By: Robert Avsec, Executive Fire Officer
First a quick review of western European history. What was the Age of Enlightenment?
The 18th Century proudly referred to itself as the “Age of Enlightenment” and rightfully so, for Europe had dwelled in the dim glow of the Middle Ages when suddenly the lights began to come on in men’s minds and humankind moved forward (Lewis, H. The European Dream of Progress and Enlightenment. 1992)
Digging into the details of that statement, Enlightenment was a wide-ranging intellectual movement of scientists, philosophers, artists, mathematicians, theologians and other “heavy duty” thinkers who sought to better understand the natural world and humankind’s place in it solely on the basis of reason and without turning to religious belief. The movement claimed the allegiance of a majority of thinkers during the 17th and 18th centuries, a period that Thomas Paine called the Age of Reason. At its heart it became a conflict between religion and the inquiring minds that wanted to know and understand through reason based on evidence and proof.
The fire service is, in my opinion, entering into a similar Age of Enlightenment as long-held truths, strategies and tactics are falling by reason based on proof and evidence. The technology available today to fire behavior researchers like those at NIST and UL gives them an unprecedented ability to measure all aspects of a fire’s behavior including temperature at various levels in a space, air flows within a space, infra-red imaging within a space, and video recording and editing capabilities that “brings all the data together”. Fire based research has given us empirical evidence that proves:
- The long-accepted—and taught—concept that fire streams “push” fire is a myth; proper application of a fire stream in the ceiling area above the fire from the exterior of the structure quickly reduces heat, prevents the ignition of unburned hydrocarbons, and reduces interior room temperatures.
- The fuel loads in residential structures have changed. Today’s homes are constructed and furnished with synthetic materials—materials that burn faster, deplete the available oxygen in a space more quickly, and generate more unburned hydrocarbons.
- The way that homes are constructed and the materials used in that construction have changed. The engineered
lumber and light-weight building construction techniques, e.g., wood trusses, used in today’s construction do not maintain their structural integrity when exposed to fire like the “old” dimensional lumber used prior to the 1970’s.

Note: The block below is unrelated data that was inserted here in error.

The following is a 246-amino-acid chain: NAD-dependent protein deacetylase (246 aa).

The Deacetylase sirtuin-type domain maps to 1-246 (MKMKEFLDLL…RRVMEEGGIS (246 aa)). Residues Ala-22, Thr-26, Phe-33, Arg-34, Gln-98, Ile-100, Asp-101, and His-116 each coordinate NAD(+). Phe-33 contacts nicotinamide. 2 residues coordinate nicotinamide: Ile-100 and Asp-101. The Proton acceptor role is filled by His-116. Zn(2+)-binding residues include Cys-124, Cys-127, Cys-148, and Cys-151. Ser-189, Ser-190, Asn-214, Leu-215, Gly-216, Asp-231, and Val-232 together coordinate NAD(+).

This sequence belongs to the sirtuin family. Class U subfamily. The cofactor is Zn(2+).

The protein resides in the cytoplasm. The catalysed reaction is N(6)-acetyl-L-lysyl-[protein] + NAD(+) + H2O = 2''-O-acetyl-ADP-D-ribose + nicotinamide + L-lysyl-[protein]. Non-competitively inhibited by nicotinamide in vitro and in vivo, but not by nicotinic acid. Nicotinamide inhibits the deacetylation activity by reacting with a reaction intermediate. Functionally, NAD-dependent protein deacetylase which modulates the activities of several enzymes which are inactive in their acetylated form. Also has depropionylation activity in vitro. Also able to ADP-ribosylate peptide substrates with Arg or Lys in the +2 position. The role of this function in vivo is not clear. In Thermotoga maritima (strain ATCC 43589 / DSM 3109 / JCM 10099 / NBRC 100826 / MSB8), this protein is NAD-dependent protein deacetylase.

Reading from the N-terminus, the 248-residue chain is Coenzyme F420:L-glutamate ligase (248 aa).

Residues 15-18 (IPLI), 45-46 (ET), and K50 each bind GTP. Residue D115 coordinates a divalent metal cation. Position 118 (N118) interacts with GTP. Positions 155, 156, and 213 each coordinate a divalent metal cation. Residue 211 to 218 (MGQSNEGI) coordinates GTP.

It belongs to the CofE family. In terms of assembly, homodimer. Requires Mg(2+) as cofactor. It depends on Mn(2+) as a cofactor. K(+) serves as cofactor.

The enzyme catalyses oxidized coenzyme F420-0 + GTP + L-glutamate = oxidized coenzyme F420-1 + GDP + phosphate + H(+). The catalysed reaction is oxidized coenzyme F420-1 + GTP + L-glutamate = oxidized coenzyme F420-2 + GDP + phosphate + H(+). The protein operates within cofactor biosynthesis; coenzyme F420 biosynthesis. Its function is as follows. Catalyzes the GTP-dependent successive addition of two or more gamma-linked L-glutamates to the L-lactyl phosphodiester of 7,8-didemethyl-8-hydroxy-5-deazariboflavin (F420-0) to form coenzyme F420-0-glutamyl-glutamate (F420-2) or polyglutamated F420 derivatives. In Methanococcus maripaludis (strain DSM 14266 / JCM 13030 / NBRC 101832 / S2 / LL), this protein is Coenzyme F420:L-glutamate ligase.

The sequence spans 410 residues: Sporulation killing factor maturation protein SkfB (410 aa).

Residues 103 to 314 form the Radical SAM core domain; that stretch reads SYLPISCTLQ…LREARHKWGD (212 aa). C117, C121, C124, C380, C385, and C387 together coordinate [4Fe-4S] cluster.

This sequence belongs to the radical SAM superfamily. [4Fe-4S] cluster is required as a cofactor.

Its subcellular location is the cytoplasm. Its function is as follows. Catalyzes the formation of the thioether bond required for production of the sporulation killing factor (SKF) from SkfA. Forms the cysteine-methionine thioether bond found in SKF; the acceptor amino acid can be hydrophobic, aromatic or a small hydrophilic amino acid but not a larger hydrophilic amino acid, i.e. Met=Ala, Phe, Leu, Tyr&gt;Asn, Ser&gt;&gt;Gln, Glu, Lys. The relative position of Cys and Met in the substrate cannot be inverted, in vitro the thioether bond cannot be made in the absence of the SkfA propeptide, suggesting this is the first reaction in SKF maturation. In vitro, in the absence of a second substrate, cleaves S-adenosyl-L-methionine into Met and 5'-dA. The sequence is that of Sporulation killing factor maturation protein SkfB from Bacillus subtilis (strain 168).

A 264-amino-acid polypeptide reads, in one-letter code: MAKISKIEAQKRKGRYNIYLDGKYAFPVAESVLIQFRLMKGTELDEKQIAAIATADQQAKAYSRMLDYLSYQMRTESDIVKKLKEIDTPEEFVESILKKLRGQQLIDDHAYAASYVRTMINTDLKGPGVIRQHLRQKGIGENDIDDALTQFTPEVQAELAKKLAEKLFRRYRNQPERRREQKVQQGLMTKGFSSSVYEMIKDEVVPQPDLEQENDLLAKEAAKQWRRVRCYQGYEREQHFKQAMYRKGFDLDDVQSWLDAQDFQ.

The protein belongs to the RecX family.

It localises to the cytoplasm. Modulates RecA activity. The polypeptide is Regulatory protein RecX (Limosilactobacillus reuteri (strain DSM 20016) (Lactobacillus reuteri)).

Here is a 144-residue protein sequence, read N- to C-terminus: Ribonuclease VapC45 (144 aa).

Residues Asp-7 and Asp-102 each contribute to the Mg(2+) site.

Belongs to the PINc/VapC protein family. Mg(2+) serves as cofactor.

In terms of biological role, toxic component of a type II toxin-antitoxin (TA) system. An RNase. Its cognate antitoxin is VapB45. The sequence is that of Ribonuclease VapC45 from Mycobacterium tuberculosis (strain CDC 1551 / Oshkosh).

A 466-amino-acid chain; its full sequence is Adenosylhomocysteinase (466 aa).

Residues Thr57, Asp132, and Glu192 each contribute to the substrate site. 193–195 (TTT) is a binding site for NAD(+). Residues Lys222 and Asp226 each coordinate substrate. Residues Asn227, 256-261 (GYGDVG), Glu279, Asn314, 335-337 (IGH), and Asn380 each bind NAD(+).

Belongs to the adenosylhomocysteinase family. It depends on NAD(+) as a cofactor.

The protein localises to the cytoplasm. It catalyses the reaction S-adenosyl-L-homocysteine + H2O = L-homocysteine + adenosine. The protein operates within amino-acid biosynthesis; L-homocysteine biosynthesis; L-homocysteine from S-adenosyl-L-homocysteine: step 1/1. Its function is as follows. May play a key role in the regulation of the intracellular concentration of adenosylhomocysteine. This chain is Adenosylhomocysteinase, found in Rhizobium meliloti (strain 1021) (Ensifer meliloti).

- The structural fires that we encounter today—that occur in more tightly closed spaces and involve synthetic fuels—are most likely in a ventilation-limited state rather than a fuel-limited state when we arrive.
- Ventilation does not have a cooling effect on a ventilation-limited fire, but instead can greatly enhance the fire by providing a flow path that brings oxygen to the fire.
- Exterior fire attack is not strictly a defensive tactic, especially when properly applied to cool the hostile atmosphere and improve the interior conditions for civilians and firefighters.
- Exterior fire attack will not harm victims; cooling the superheated gaseous hydrocarbons in the ceiling area near the fire dramatically reduces interior room temperatures from the floor to the ceiling and improves victim viability.
- The best tactic for combating basement fires is not using a top-down approach; if the flow path is not properly controlled, e.g., a door or window in the basement is opened, the interior basement stairs become the primary flow path and personnel in that flow path will be subjected to intense heat, smoke and fire gases.
- Venting the structure, entering and searching (VES) before suppressing the fire is not the best way to aid entrapped victims and improve their survivability; a more effective tactical approach should be IVES (Isolate the fire, ventilate so as to control the flow path, enter, and search).
Why do I characterize our current day as the Age of Enlightenment for the fire service? Because after decades of firefighting strategy and tactics that are based upon the “I think, feel or believe” method of decision-making we’ve entered into an era where technologies and applied research are yielding the information we need to truly move toward becoming a data driven decision-making profession.
For those of us with Advance Life Support medical training and certifications, we observed this change happen in earnest in EMS beginning around the turn of the century (the most recent one!). EMS agencies, hospitals, allied health organizations and federal agencies started evaluating the effectiveness of long-accepted pre-hospital treatments, e.g., IV therapy for trauma patients, administration of sodium bicarbonate during cardiac arrest resuscitation efforts, etc. With that examination, many long held “truths” about patient care and outcomes have become obsolete and discontinued.
As we continue to move into our Age of Enlightenment, we are seeing the same manner of conflict between “religion”
(That’s the way we’ve always done it!) and the inquiring minds that want to know and understand through reason based on evidence and proof (Look at what the NIST and UL videos are showing about “hitting it hard from the yard!”).